So, I thought I'd fill you in on my surgery. If you're a bit squeamish about medical stuff, you may not want to read ahead....
I've known for several years that my tonsils were abnormally large, so much so that, when I get sick with an upper respiratory infection, they often touch each other and give me problems breathing and swallowing. I've already been sick four times this year with illnesses related to my tonsils (like Strep Throat). Additionally, there have been a few times I have been so sick that my uvula (that hangy-downy thing in the back of your throat) has become so swollen and long that it has literally rested on the back of my tongue, which also causes problems breathing and swallowing, not to mention creating a gag reflex.
I began developing seasonal allergies in high school, and have asked several doctors and medical professionals over the past 10 years about the possibility of having my tonsils removed...they all said "no". About 9 months ago, when Tricia had her Vocal Cord Surgery, I asked her Duke surgeon, Dr. Scher about my tonsils...he's the first person to tell me that he'd recommend a tonsillectomy. So, I set up an appointment for him to examine me.
Because I've been very certain that I have sleep apnea, and because most insurance companies will not cover an adult tonsillectomy without hard proof that it is needed, Dr. Scher suggested that I go in for a sleep study test, which I did about 4 months ago. Sure enough, I have "severe" sleep apnea...I have partial or total blockage of my airways 90 times/hour when I sleep, which is one of the worst cases any of my doctors have ever seen or heard of. The data shows that I literally get no REM sleep, which explains a lot of things.
Dr. Scher decided that it would be best for me to have a Tonsillectomy and a Uvulopalatophryngoplasty (UPPP). The tonsillectomy should help reduce or illiminate my sleep apnea and should reduce my number of upper repiratory illnesses...the UPPP should help reduce my sleep apnea.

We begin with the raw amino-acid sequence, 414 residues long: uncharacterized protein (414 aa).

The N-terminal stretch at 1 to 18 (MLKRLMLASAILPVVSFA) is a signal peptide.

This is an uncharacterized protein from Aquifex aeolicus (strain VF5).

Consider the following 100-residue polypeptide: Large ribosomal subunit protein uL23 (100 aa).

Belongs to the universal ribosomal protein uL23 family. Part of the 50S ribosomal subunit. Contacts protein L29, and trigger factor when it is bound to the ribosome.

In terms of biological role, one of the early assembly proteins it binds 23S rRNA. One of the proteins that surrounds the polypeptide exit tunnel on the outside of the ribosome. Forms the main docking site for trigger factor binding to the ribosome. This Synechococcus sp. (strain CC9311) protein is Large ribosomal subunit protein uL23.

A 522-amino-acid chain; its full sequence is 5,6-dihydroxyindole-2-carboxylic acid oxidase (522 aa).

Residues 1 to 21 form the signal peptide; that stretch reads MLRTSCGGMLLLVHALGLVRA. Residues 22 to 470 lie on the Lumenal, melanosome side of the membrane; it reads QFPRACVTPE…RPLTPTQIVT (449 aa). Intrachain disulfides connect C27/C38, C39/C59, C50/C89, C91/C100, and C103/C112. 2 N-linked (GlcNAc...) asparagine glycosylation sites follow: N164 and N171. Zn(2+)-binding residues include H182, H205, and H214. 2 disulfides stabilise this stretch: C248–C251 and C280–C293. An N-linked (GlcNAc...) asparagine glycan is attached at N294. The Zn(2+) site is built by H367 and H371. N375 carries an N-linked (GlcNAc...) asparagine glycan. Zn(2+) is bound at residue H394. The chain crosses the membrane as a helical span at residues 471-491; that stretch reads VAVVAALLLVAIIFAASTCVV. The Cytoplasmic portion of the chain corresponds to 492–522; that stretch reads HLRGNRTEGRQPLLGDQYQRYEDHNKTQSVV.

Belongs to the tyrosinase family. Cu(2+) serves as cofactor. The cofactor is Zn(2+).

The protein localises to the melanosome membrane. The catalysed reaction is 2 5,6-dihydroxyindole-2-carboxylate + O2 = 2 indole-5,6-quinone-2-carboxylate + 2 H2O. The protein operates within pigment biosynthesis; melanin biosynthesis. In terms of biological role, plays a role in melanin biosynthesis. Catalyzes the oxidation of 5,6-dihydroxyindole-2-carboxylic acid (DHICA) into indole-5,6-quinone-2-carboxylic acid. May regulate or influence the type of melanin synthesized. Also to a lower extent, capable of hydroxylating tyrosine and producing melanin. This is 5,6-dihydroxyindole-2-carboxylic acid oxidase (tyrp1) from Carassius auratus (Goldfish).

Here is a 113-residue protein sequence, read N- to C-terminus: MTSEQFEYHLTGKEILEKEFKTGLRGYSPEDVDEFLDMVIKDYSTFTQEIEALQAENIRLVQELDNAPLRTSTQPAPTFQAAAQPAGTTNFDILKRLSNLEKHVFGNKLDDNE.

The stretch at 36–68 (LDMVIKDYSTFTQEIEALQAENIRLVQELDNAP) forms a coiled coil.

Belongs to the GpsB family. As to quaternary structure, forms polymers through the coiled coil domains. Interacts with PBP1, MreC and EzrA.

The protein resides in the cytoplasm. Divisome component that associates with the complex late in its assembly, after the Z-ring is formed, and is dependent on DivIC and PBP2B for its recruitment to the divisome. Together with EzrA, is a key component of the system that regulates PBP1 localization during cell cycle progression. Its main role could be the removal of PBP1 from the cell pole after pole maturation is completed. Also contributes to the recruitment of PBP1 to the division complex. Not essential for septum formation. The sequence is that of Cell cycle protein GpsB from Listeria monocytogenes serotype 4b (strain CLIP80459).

As I mentioned before, this is the first time I've ever been a patient in the hospital. It's also my first surgery, my first IV, my first time under heavy anesthesia, and my first time in a hospital gown...needless to say, having spent so much time at Duke as a caregiver, the entire experience was very surreal.
The surgery lasted about 45 minutes, and they kept me overnight for observation. Because my soft palate and most of the back of my mouth is swollen, I really can't tell a difference in the quality of breathing, yet. Also, my tongue is very swollen (which doesn't always happen with this surgery), so my speach is slurred and swallowing is a little more difficult than it normally would be after this surgery.
We arrived back home from Duke on Tuesday evening around 6. I've been taking pain meds every few hours, along with benedryl (the pain meds make me itch like crazy), which means I'm very, very groggy. I've been able to sleep very well, however, for which I'm thankful. The pain is basically non-existant at this point, except when I swallow...even then, it's very barable. Other than being very tired and groggy, and not being able to swallow unconsciously, everything is going well so far.
I'm allowed to eat whatever I want, but I'm staying away from dairy (which creates thick mucus that is difficult to swallow or cough out), anything that would hurt to swallow (like crackers and chips) and anything acidic or spicy (like OJ and salsa). I've mostly been eating soup, scrambled eggs, apple sauce and a few other things. I'm drinking lots of cold water, and I've got a slushie machine (I'll show you a video of it later). The hardest part of eating is swallowing, especially because they trimmed my palate...
Of course, I've done my research...from what I've read and heard, the first few days are actually a bit easier than days 3-7, which is when the scabs start forming and creating issues. It typically takes an adult about two weeks to really begin feeling better. Young children, in comparison, are often back to their normal selves within a matter of a few days or even hours.
So, I'll be spending a lot of time over the next several days, sipping slushies, blogging, watching movies and finding other ways to keep my mind occupied. Tricia has been a most excellent caregiver so far, and our families have been helping to watch Gwyneth a bit.
Thanks again for your prayers and encouragement! If you see me on facebook, feel free to chat with me to help keep me busy.